Closing the Knowledge Gap on HIV and Mental Health
May 24, 2018

For six years, our Training Institute has worked with the Department of Health and Mental Hygiene (DOHMH) to train professionals working at organizations funded through the Ryan White Program. Through this partnership, the Institute has deeply impacted a number of social service providers working with people living with HIV and expanded their knowledge on topics around mental health awareness.

The Ryan White Program works with cities, states and local community-based organizations to provide HIV care and treatment. Enacted in 1990, the program is run by the US Department of Health and Human Services, the Health Resources and Services Administration and the HIV/AIDs Bureau.
DOHMH reached out to CUCS to facilitate trainings with the Ryan White funded organizations because of our expertise in working with people with mental illness.

“What they are finding is that many people living with HIV have mental health issues, and people with mental illness are often more vulnerable to contracting HIV than others. This makes it important for professionals working with this population to be knowledgeable in issues around mental health,” explains Rudy de la Haya, our Assistant Director of Training.

CUCS offers six trainings to care coordination, mental health coordination and harm reduction staff at the various providers. These trainings range in topic, teaching people how to identify different mental health diagnosis, use motivational interviewing techniques to work with people through behavioral changes and navigate the mental health system.

One of the most important trainings, Rudy says, is one that explores the impact of HIV on mental health. Being diagnosed with HIV can be a traumatic experience for many, and can have a tremendous impact on their mental health. This training specifically breaks down the link between an HIV diagnosis and mental health, and helps people understand where these two intersect. “It is extremely important to understand this intersection to be an effective support system for clients,” says Rudy.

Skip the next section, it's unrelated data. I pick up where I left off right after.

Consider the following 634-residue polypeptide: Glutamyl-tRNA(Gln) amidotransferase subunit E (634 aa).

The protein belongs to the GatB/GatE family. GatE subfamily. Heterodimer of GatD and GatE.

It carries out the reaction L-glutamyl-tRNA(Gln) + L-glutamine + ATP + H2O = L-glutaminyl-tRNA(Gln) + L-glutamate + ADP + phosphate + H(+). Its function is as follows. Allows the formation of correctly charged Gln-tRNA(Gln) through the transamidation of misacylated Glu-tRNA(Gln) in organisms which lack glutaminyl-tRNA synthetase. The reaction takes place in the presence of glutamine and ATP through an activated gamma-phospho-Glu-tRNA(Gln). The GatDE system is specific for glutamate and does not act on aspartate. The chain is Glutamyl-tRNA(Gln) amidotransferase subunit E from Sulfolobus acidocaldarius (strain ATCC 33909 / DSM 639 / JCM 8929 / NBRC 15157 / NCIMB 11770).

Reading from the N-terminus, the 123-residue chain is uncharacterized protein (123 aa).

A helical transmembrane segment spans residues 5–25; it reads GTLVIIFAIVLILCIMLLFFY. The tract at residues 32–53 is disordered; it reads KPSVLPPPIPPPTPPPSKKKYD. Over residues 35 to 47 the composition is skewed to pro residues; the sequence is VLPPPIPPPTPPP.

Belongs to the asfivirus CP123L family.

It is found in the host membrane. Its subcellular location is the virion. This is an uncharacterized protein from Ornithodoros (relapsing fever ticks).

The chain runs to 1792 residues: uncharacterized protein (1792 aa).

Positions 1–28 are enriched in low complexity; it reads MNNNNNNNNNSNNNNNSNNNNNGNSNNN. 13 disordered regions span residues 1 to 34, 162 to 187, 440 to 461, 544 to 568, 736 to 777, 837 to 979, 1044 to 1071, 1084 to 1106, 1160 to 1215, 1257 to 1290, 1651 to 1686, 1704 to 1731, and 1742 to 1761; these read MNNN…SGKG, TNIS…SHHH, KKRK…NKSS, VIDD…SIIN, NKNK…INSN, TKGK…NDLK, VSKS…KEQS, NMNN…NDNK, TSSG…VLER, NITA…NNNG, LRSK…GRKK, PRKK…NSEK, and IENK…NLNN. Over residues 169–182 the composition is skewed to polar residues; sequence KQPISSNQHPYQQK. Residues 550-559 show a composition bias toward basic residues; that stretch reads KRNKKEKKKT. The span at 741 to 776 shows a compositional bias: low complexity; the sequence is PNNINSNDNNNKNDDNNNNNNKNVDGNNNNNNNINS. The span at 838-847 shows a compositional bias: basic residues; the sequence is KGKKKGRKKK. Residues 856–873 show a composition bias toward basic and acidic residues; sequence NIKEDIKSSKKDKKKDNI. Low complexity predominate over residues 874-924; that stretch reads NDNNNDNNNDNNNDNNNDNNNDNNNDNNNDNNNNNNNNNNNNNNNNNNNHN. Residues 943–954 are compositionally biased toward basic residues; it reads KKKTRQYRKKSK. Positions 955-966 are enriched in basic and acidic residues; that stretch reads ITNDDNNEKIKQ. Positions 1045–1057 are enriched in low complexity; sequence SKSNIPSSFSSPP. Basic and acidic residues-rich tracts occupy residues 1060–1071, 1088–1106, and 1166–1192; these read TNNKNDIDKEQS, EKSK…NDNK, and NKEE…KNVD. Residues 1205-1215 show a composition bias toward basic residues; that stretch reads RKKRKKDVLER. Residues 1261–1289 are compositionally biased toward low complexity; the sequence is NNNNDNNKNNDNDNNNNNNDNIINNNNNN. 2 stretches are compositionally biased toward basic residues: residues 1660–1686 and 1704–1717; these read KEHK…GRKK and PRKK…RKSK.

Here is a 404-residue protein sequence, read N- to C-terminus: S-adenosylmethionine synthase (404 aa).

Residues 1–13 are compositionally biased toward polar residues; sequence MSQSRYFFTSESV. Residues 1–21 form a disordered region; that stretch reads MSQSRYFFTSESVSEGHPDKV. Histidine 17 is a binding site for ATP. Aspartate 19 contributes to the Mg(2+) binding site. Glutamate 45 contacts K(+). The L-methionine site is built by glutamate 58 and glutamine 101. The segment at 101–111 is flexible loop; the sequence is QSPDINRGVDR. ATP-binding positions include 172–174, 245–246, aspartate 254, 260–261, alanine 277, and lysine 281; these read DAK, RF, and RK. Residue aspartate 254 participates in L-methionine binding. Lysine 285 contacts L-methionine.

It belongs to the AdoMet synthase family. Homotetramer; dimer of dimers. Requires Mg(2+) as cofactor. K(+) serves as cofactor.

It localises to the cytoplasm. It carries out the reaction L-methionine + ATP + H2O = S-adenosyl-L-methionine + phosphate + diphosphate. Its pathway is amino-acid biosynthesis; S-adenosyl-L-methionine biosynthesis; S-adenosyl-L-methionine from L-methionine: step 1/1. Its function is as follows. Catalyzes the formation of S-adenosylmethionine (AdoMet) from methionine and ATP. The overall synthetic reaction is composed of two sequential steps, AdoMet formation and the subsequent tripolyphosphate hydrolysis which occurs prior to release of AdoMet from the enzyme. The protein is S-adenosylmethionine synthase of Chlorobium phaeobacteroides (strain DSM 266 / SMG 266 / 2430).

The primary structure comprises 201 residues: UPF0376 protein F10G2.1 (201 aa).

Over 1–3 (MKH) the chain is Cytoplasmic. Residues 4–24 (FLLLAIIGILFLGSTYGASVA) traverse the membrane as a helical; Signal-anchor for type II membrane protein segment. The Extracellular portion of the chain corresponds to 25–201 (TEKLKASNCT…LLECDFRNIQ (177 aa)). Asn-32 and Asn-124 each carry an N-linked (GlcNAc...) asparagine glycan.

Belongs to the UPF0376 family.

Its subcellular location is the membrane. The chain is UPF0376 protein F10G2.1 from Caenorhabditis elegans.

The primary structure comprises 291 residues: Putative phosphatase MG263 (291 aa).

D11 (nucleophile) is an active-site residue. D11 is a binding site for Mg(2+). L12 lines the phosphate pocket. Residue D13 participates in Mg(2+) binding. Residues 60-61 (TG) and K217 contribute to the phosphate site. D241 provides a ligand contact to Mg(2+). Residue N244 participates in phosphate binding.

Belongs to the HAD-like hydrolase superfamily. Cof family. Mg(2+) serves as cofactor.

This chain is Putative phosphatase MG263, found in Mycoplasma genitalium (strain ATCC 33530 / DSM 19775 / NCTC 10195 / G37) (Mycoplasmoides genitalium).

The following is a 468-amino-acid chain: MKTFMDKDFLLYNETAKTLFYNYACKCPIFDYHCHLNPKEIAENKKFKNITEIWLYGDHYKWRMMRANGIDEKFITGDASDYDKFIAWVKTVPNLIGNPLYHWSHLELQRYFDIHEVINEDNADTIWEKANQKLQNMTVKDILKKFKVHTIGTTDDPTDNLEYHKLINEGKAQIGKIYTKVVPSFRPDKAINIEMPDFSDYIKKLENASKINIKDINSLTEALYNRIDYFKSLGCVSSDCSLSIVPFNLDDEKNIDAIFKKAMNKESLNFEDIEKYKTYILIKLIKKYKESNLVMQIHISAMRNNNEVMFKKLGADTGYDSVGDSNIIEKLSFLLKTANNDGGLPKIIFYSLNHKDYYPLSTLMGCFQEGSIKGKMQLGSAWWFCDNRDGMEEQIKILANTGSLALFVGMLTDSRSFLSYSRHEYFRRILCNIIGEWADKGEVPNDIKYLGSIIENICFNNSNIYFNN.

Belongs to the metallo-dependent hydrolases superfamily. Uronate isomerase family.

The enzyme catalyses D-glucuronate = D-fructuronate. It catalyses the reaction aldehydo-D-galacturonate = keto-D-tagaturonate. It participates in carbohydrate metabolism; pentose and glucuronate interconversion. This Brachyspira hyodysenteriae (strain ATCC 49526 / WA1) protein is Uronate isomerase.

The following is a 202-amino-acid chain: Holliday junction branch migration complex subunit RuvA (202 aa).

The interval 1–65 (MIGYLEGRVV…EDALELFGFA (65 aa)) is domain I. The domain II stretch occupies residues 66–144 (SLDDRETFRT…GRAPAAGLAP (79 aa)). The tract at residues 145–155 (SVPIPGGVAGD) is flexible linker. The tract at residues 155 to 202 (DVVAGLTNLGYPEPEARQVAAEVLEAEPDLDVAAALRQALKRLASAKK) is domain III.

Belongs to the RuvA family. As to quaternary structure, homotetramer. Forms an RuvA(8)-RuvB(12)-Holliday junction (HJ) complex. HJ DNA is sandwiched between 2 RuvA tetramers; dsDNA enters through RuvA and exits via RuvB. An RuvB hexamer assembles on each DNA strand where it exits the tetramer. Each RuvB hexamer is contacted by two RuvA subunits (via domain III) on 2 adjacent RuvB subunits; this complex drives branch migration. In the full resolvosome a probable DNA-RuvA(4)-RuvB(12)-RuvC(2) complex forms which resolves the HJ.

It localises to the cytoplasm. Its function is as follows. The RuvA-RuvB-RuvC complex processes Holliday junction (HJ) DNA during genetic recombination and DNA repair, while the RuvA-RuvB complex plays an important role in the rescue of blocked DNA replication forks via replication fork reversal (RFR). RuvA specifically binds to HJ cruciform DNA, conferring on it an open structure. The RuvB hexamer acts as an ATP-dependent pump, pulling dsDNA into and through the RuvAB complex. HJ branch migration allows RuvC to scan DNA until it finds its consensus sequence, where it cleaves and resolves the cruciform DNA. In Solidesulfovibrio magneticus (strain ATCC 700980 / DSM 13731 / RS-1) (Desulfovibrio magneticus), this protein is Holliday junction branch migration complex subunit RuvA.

Over the course of the partnership, our Institute trainers have received overwhelmingly positive feedback. Attendees come away with an expanded knowledge on mental health issues that will help them better serve the people they work with.

This partnership has allowed CUCS’s Institute to not only impact a wide range of social service providers, but also expand their knowledge base. “When I developed these trainings for the Ryan White programs, I had to become a lot more familiar with topics relevant to people with HIV and the impact of HIV on mental health. I think any time we can work with populations outside of our training norm it is a good thing. It helps us learn more about different issues and broaden our expertise,” explains Rudy.